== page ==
Curriculum 101: Arts & Crafts

Curriculum101In conjunction with our “Curriculum 101” series, let’s review the fine art of crafting. What’s a parent to do when the thought of glue sticks, pinking shears, and mounds of glitter do not send the heart into palpitations of ecstasy, but rather into fits of anxiety?

Let’s face it. Not all of us are craft lovers. Some of us don’t have a creative bone in our body. Others are neat freaks who sincerely dislike the idea of any table being covered with layers of glue. And yet more of us believe we could find better uses for our time.

When our children come to us, begging to create something, anything, it’s time to look past our own desires and start indulging our children’s imaginations. But, where do we begin?

Create a Crafting Space – If messes all over your house cause you anxiety, set up a particular area for crafting to take place. This will keep the remainder of your home clean, yet allow the children to have fun.

Create Crafting Rules – If you are concerned about constantly cleaning up after the kids, set ground rules. Perhaps you might like them to work on only one craft at a time. You might want them to clean up materials when projects are complete, or before dinner each day. Figure out where you stand, then post rules for the kids to follow.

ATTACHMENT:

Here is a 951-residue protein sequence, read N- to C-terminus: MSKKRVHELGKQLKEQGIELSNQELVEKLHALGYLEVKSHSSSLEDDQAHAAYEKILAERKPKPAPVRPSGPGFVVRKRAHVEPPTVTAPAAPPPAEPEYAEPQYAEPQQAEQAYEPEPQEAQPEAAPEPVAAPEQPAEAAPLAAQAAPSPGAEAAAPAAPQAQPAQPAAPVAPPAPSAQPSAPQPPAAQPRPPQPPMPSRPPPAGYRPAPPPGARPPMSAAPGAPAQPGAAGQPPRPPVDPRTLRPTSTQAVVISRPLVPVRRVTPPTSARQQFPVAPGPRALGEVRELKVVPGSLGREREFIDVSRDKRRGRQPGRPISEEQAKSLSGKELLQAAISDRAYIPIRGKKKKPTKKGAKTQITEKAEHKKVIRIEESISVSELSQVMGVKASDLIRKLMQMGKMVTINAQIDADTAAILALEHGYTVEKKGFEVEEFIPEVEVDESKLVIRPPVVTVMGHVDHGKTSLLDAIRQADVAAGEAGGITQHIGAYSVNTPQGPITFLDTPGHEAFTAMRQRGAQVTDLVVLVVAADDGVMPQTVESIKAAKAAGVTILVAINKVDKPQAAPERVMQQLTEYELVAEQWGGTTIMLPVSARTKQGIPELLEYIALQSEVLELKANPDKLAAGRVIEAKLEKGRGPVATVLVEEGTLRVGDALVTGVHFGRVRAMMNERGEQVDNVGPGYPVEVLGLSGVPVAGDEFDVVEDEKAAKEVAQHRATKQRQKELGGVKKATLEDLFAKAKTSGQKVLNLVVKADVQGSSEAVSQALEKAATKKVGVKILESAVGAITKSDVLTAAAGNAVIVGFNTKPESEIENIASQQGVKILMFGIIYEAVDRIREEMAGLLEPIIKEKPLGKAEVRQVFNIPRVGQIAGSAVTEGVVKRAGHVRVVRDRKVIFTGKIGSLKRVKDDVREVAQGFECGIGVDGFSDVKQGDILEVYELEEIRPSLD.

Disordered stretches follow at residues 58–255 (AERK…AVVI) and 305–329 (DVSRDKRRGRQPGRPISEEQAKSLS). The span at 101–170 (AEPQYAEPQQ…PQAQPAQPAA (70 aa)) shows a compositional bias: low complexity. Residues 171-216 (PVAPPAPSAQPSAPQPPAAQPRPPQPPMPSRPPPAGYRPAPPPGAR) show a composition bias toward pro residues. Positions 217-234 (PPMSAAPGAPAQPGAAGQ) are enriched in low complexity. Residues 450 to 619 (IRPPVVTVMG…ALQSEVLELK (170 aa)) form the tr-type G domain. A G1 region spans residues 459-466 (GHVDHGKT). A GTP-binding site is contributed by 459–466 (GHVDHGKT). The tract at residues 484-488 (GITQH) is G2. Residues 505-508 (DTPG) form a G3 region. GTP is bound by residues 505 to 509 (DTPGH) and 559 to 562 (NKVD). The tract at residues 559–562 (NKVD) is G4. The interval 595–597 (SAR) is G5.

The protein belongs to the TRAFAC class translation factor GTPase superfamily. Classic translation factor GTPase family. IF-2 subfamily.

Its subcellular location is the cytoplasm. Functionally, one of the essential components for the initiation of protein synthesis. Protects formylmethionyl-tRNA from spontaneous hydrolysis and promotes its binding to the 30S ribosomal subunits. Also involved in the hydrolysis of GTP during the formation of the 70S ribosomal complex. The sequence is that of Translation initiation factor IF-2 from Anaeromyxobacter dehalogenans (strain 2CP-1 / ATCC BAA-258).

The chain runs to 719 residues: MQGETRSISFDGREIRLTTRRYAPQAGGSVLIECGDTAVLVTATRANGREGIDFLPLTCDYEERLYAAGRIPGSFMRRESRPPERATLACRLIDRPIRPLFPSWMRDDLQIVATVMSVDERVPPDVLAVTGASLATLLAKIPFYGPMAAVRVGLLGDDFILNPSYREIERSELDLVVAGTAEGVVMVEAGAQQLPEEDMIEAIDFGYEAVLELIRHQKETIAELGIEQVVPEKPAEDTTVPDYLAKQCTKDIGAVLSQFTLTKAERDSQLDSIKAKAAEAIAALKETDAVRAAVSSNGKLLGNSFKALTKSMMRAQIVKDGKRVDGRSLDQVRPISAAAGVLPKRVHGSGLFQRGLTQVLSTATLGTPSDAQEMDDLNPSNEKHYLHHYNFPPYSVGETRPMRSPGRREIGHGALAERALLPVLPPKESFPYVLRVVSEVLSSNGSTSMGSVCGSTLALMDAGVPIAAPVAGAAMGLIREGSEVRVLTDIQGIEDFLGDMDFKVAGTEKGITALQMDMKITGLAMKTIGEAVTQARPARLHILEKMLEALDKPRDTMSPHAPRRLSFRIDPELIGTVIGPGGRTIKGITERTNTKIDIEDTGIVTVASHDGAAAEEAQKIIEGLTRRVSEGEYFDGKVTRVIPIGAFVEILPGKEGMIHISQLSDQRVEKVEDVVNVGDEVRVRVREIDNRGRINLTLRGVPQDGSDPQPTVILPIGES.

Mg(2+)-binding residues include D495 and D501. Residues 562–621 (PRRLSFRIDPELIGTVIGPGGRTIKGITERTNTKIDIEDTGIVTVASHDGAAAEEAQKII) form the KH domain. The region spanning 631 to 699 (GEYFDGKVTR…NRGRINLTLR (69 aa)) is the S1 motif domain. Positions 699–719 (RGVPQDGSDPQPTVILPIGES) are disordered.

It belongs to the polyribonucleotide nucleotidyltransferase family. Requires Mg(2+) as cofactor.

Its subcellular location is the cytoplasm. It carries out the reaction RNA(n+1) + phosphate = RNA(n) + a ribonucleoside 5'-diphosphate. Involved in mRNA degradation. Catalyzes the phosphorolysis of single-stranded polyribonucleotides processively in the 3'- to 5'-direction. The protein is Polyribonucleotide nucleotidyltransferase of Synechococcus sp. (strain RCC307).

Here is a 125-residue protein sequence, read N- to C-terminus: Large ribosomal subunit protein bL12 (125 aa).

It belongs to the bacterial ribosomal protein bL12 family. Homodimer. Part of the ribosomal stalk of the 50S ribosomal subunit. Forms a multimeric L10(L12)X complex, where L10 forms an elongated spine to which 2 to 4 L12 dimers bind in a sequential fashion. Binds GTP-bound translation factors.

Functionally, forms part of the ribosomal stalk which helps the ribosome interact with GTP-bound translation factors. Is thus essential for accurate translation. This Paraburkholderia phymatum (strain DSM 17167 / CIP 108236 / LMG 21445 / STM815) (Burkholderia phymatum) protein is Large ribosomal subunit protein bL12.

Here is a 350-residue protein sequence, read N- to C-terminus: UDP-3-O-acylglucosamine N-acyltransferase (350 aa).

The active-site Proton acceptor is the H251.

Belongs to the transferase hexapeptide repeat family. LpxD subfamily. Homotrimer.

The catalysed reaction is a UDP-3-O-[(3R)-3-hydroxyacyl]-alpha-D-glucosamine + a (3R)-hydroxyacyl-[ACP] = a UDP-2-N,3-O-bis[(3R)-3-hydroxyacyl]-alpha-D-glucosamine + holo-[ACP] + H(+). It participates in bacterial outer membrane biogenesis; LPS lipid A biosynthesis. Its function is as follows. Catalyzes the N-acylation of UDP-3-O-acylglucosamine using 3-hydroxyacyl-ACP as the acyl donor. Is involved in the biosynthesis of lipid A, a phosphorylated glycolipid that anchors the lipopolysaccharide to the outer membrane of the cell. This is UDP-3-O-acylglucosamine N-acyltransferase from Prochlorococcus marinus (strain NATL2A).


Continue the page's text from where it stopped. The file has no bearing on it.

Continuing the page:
Gather Resources – If the kids are going to craft, they are going to need supplies. Start small, see what the kids use most, and go from there. It doesn’t have to be expensive (the local dollar store is a great place to start), nor do you need to buy out the entire store. Start small and work your way up to a bigger supply. It might also help to talk to the kids and see what they are interested in. Here are a few basics you might want to start off with:

  • scissors
  • glue
  • rulers
  • coloring tools (crayons, markers, colored pencils)
  • construction paper
  • white paper
  • glitter (or glitter glue)
  • washable paints (finger/standard/watercolor)
  • stickers

More advanced crafting tools might include:

  • modeling clay
  • pastels
  • oil paints
  • chalks
  • decorative papers
  • pinking sheers
  • glue dots/glue runners
  • stamps & inks
  • embossing materials
  • fabric
  • sewing machine
  • and more!